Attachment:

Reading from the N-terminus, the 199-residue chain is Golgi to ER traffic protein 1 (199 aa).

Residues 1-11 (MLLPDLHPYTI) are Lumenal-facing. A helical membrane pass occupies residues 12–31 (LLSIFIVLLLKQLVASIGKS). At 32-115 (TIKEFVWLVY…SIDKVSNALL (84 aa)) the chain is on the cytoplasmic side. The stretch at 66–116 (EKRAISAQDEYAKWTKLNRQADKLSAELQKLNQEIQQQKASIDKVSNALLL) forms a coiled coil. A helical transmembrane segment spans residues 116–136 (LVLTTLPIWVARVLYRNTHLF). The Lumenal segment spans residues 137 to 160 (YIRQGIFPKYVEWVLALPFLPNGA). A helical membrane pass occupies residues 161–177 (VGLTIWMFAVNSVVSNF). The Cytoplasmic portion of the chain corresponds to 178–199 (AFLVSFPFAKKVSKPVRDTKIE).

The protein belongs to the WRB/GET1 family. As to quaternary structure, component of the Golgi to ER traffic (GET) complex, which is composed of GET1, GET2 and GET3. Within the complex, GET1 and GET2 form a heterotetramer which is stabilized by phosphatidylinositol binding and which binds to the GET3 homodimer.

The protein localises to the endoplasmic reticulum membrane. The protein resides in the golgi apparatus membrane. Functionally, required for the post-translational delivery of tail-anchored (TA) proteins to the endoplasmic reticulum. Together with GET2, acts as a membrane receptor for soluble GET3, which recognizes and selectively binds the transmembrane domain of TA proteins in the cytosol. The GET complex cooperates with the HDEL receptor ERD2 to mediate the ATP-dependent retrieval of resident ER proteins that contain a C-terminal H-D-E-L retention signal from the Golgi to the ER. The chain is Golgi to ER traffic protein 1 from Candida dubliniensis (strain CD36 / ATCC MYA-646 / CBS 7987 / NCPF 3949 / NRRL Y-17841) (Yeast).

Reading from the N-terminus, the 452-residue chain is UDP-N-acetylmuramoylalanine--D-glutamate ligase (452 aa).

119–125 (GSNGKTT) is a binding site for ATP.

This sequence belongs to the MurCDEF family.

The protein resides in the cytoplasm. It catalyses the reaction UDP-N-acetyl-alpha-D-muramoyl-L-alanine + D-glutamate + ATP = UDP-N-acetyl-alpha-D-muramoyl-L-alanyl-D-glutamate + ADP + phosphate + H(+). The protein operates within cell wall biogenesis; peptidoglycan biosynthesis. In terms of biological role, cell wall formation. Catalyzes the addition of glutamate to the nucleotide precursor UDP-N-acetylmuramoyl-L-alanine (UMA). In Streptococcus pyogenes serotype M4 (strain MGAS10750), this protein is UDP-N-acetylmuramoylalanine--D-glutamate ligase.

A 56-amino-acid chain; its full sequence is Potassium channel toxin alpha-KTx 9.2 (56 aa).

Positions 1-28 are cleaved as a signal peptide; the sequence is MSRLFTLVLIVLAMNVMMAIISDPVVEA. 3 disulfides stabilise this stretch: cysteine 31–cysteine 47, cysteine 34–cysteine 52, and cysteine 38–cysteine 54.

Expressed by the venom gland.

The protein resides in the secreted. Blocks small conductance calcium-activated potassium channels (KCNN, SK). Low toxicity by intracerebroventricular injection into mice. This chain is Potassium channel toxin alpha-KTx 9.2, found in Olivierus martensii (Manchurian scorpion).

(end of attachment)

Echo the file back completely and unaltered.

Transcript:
Reading from the N-terminus, the 199-residue chain is Golgi to ER traffic protein 1 (199 aa).

Residues 1-11 (MLLPDLHPYTI) are Lumenal-facing. A helical membrane pass occupies residues 12–31 (LLSIFIVLLLKQLVASIGKS). At 32-115 (TIKEFVWLVY…SIDKVSNALL (84 aa)) the chain is on the cytoplasmic side. The stretch at 66–116 (EKRAISAQDEYAKWTKLNRQADKLSAELQKLNQEIQQQKASIDKVSNALLL) forms a coiled coil. A helical transmembrane segment spans residues 116–136 (LVLTTLPIWVARVLYRNTHLF). The Lumenal segment spans residues 137 to 160 (YIRQGIFPKYVEWVLALPFLPNGA). A helical membrane pass occupies residues 161–177 (VGLTIWMFAVNSVVSNF). The Cytoplasmic portion of the chain corresponds to 178–199 (AFLVSFPFAKKVSKPVRDTKIE).

The protein belongs to the WRB/GET1 family. As to quaternary structure, component of the Golgi to ER traffic (GET) complex, which is composed of GET1, GET2 and GET3. Within the complex, GET1 and GET2 form a heterotetramer which is stabilized by phosphatidylinositol binding and which binds to the GET3 homodimer.

The protein localises to the endoplasmic reticulum membrane. The protein resides in the golgi apparatus membrane. Functionally, required for the post-translational delivery of tail-anchored (TA) proteins to the endoplasmic reticulum. Together with GET2, acts as a membrane receptor for soluble GET3, which recognizes and selectively binds the transmembrane domain of TA proteins in the cytosol. The GET complex cooperates with the HDEL receptor ERD2 to mediate the ATP-dependent retrieval of resident ER proteins that contain a C-terminal H-D-E-L retention signal from the Golgi to the ER. The chain is Golgi to ER traffic protein 1 from Candida dubliniensis (strain CD36 / ATCC MYA-646 / CBS 7987 / NCPF 3949 / NRRL Y-17841) (Yeast).

Reading from the N-terminus, the 452-residue chain is UDP-N-acetylmuramoylalanine--D-glutamate ligase (452 aa).

119–125 (GSNGKTT) is a binding site for ATP.

This sequence belongs to the MurCDEF family.

The protein resides in the cytoplasm. It catalyses the reaction UDP-N-acetyl-alpha-D-muramoyl-L-alanine + D-glutamate + ATP = UDP-N-acetyl-alpha-D-muramoyl-L-alanyl-D-glutamate + ADP + phosphate + H(+). The protein operates within cell wall biogenesis; peptidoglycan biosynthesis. In terms of biological role, cell wall formation. Catalyzes the addition of glutamate to the nucleotide precursor UDP-N-acetylmuramoyl-L-alanine (UMA). In Streptococcus pyogenes serotype M4 (strain MGAS10750), this protein is UDP-N-acetylmuramoylalanine--D-glutamate ligase.

A 56-amino-acid chain; its full sequence is Potassium channel toxin alpha-KTx 9.2 (56 aa).

Positions 1-28 are cleaved as a signal peptide; the sequence is MSRLFTLVLIVLAMNVMMAIISDPVVEA. 3 disulfides stabilise this stretch: cysteine 31–cysteine 47, cysteine 34–cysteine 52, and cysteine 38–cysteine 54.

Expressed by the venom gland.

The protein resides in the secreted. Blocks small conductance calcium-activated potassium channels (KCNN, SK). Low toxicity by intracerebroventricular injection into mice. This chain is Potassium channel toxin alpha-KTx 9.2, found in Olivierus martensii (Manchurian scorpion).